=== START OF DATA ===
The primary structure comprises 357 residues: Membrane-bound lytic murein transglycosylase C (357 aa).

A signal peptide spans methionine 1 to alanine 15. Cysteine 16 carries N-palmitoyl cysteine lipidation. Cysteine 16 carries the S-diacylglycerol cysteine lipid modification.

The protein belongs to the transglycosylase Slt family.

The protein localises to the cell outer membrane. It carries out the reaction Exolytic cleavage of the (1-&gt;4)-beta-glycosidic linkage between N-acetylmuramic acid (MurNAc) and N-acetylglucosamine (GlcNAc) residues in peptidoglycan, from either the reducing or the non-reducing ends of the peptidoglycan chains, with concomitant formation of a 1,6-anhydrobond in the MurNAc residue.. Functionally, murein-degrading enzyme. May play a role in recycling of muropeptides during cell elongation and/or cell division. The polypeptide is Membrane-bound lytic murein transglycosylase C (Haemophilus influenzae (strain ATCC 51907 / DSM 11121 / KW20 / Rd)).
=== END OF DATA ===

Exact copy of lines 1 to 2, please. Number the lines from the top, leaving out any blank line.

The primary structure comprises 357 residues: Membrane-bound lytic murein transglycosylase C (357 aa).

A signal peptide spans methionine 1 to alanine 15. Cysteine 16 carries N-palmitoyl cysteine lipidation. Cysteine 16 carries the S-diacylglycerol cysteine lipid modification.